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Faculty and students work on an archaeological dig

Research and Engagement

We study what it means to be human, to live in society, to create and recreate ourselves and our cultures.

Purposeful Research

Our faculty — and our students — dig up tiny sherds of pottery and bones. They put entire societies and cultures under their microscopes. They’re driven to examine and understand what we can learn from the past — and how we can guide the future.

We’ve made our mark in studies of family sociology, ecological change, work and labor markets, migration, nonprofit organizations, and crime, to name just a few.

Our research, which appears in the top journals of our fields, creates new knowledge that informs pressing issues in our communities. It helps solve problems.

In the Community

As part of our university’s land-grant mission, we serve North Carolina citizens through our research and engagement activities. Locally, we bring our expertise to projects like the Friends of Oberlin Cemetery, an initiative to preserve a culturally significant African American cemetery in Raleigh.

We also work with industries and governments to solve problems related to food insecurity, climate change, child abuse, poverty and inequality, among other issues.

Our faculty and students also embed themselves abroad to explore the effects that tourism, globalization, political change and other factors have on communities.

Resources for Researchers

The College of Humanities and Social Sciences research office can help faculty navigate projects, locate funding sources and make connections in the community.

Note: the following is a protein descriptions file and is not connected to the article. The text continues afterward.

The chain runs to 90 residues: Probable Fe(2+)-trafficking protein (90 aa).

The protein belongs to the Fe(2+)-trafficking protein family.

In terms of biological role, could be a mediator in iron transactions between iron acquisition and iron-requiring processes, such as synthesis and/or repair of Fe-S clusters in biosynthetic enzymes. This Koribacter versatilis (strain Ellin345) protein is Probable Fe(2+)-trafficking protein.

Our faculty have made significant contributions to the breadth and depth of scholarship in their fields. These publications are indicative of our scholarship and our research interests.

  • Heimer, K., Malone, S. E., & De Coster, S. (2023). Trends in women’s incarceration rates in US prisons and jails: A tale of inequalities. Annual Review of Criminology, 6(1), 85-106. doi:10.1146/annurev-criminol-030421-041559
  • Thomas, M., Henderson, L., & Horton, H. D. (Eds.) (2023). Race, Ethnicity, and the COVID-19 Pandemic. University of Cincinnati Press.
  • Martin, L. L., Horton, H. D., Herring, C. Keith, V. M & Thomas, M. (Eds.) (2017). How Race and Complexion Matter in the “”Color-Blind”” Era. Sense Publishers.
  •  Thomas, Melvin, Cedric Herring, Moshe Semyonov, Hayward Derrick Horton, Loren Henderson, and Patrick L. Mason. 2020. “Race and the Accumulation of Wealth:  Racial Differences in Net Worth over the Life Course, 1989-2009.”  Social Problems.  (67):  20–39.
  • Thomas, Melvin, Richard Moye, Loren Henderson, and Hayward Derrick Horton. 2018. “Separate and Unequal:  The Impact of Socioeconomic Status, Segregation and the Great Recession on Racial Disparities in Housing Values.”   Sociology of Race and Ethnicity.  4(2):229-244..
  • Thomas, Melvin.  2017. “It’s Hardly Fair To Bring A Child Into The World With The Way Things Look. . .:  Anomie, Mistrust and the Impact of Race, Class and Gender.”  Sociological Inquiry.  88(2): 254-273..
  • Brantley, M. (2023). Can’t Just Send Our Children Out: Intensive Motherwork and Experiences of Black Motherhood, Social Problems, spad047,